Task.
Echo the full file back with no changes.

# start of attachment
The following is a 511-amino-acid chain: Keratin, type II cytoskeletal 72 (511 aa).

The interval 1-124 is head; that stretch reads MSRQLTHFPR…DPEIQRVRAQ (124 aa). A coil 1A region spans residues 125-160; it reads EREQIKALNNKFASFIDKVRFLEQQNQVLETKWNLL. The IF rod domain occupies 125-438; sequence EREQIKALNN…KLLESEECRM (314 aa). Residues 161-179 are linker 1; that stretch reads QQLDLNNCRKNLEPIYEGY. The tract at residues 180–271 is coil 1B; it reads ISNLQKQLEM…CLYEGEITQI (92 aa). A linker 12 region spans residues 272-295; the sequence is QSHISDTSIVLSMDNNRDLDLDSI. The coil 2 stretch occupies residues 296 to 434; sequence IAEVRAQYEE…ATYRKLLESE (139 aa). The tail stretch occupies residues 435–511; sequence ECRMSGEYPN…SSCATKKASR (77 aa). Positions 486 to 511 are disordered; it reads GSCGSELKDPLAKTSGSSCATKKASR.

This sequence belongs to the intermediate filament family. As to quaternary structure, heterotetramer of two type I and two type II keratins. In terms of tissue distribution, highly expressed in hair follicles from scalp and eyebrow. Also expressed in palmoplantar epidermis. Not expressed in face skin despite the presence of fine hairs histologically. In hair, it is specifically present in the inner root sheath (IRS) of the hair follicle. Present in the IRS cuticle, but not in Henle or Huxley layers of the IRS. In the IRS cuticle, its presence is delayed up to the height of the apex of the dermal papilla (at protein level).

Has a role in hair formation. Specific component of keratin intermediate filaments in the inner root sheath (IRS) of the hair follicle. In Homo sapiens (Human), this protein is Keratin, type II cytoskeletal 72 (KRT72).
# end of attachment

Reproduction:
The following is a 511-amino-acid chain: Keratin, type II cytoskeletal 72 (511 aa).

The interval 1-124 is head; that stretch reads MSRQLTHFPR…DPEIQRVRAQ (124 aa). A coil 1A region spans residues 125-160; it reads EREQIKALNNKFASFIDKVRFLEQQNQVLETKWNLL. The IF rod domain occupies 125-438; sequence EREQIKALNN…KLLESEECRM (314 aa). Residues 161-179 are linker 1; that stretch reads QQLDLNNCRKNLEPIYEGY. The tract at residues 180–271 is coil 1B; it reads ISNLQKQLEM…CLYEGEITQI (92 aa). A linker 12 region spans residues 272-295; the sequence is QSHISDTSIVLSMDNNRDLDLDSI. The coil 2 stretch occupies residues 296 to 434; sequence IAEVRAQYEE…ATYRKLLESE (139 aa). The tail stretch occupies residues 435–511; sequence ECRMSGEYPN…SSCATKKASR (77 aa). Positions 486 to 511 are disordered; it reads GSCGSELKDPLAKTSGSSCATKKASR.

This sequence belongs to the intermediate filament family. As to quaternary structure, heterotetramer of two type I and two type II keratins. In terms of tissue distribution, highly expressed in hair follicles from scalp and eyebrow. Also expressed in palmoplantar epidermis. Not expressed in face skin despite the presence of fine hairs histologically. In hair, it is specifically present in the inner root sheath (IRS) of the hair follicle. Present in the IRS cuticle, but not in Henle or Huxley layers of the IRS. In the IRS cuticle, its presence is delayed up to the height of the apex of the dermal papilla (at protein level).

Has a role in hair formation. Specific component of keratin intermediate filaments in the inner root sheath (IRS) of the hair follicle. In Homo sapiens (Human), this protein is Keratin, type II cytoskeletal 72 (KRT72).